Undervolting on laptops.

Honestly, I think this should be more of a thing. On both CPU and GPU. I know MSI afterburner can offer this, but there's no news on if that will continue to be developed since MSI and the Russian programmer were having issues with payment. Aside MSI's top tier laptops, very few OEM actually offer undervolting in the BIOS of tuning softwares. A lot comes down to silicon lottery but still, if you could shave 30mv off your cpu and drop 5c for no loss of performance? Who wouldn't? It would save battery too when not plugged in. Same goes for GPUs, saving mvs and optimising the curves could free up a bit of extra power for the VRAM, squeezing more mhz from that and keeping the GPU cooler...

I know most of the utilities would go over most peoples head, but for those who could or would use it, kinda sucks not having that option. Thoughts?

  • I think most higher-end gaming laptop companies already do some form of undervolting at the factory production line, AFAIK they apply a reasonable safe voltage that will work on all laptops and generate less heat,  then test them to make sure. Although it is a good idea on a personal level, most people aren't that confident in such things and so there isn't much market for it. Also I get a lot of weirdness with undervolting things so I just tend to stay away from it for good measure.

  • MSI are continuing with afterburner development and maintenance themselves now, they seem to have parted ways with the Developer concerned.

  • Thats good to know.

    Tbh, I wish the undervolting aspect of it was less of a faf.

    I stopped using it because it glitched out and even when not running it it kept pinging my CPU and GPU. Spent and entire day wondering what the hell was going on. Was a ballache to remove it and reset all drivers to stop it from doing it. :(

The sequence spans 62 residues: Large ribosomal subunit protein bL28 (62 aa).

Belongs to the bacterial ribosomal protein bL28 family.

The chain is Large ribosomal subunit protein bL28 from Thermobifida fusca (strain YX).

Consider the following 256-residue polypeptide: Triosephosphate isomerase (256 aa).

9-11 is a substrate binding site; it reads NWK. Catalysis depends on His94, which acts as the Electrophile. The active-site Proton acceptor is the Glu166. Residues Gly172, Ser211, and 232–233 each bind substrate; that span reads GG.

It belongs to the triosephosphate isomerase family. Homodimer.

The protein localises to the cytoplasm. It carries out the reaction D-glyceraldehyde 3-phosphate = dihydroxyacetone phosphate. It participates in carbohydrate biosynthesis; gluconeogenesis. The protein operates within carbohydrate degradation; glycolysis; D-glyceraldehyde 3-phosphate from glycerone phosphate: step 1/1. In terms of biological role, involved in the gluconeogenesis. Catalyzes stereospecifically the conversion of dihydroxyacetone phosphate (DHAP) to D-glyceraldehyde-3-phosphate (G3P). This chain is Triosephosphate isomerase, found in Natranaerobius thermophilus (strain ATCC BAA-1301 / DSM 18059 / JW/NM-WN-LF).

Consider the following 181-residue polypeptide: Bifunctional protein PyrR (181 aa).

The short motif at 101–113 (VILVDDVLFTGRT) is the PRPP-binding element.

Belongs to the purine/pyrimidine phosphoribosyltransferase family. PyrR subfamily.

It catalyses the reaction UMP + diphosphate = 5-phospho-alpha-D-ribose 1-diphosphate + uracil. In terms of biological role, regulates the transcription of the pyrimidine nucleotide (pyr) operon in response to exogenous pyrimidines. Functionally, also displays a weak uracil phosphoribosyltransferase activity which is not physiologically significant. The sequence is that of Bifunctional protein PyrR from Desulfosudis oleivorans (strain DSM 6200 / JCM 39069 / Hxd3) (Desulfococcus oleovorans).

• Thats the thing with undervolting, its luck of the draw. If you get a HX or HS chip from AMD it normally runs similar voltages. I was chatting to a guy on reddit who undervolted his Strix AE about 30mv with UAFB and managed to use PBO/XFR to get higher peaks too. All stable. Yet my 6800H didn't like a 10mv reduction.

    It's kinda like overclocking, you have to do it bit by bit and stress test it. If you get lucky, you can get some gains. If not then you're stuck at stock.

    Some OEMs do, Lenovo had the hidden advanced BIOS and MSI do a full proper BIOS. I get it on budget laptops there's not much point as they're likely bottom bins, but the high end of mid tier and high tier laptops should offer more IMO.

  • Who wouldn't?

    Well, people who don't have the knowledge about clocking or those that fear they might damage their laptops. To some, that's advanced knowledge.

    Some people just don't care enough to bother with it.

    Some would even prefer overclocking - I mean, who would underclock their gear? That's for plebs. Laughing

    I agree there are benefits to it and I would definitely reach out for that if I were saving my battery or doing low-intensity work. Gaming? I'd prefer my laptop to run the games the best it can.

  • Undervolting and undercloxking are very different things though. Underclocking lowers your clocks and will keep the factory voltage curve. Undervolting aims to keep your clocks the same while using less voltage to do so.

    It's very much a luck of the draw thing, if you get a top tier piece of silicon in terms of lottery, you could say drop 20/30mv reduce your temps and keep your frequency the same.

    With Ryzen chips, if you're lucky you can use that as a core offset then PBO will see if it can squeeze a higher frequency at the same maximum voltage. So normal frequencies use less voltage and save power, but then if you're using everything it has the the ceiling it will take those 20/30mv and raise the frequency ceiling.

    I get its not for novices, but if you want to optimise your gear then its an awesome option to have.

  • I don't see why some sort of utility to give access to it would even need to be that complicated.

    We already have things like battery saver and performance modes, why not let people fine tune things a little bit more?
    Modern processors have safeties that make it difficult to brick them anyway.

  • It would likely just crash, then reboot at last safe voltage. Or even if you needed to remove the CMOS battery, the settings go back to stock.

    Just gives the chance of better temps, longer life and in some cases more performance/ more consistent performance.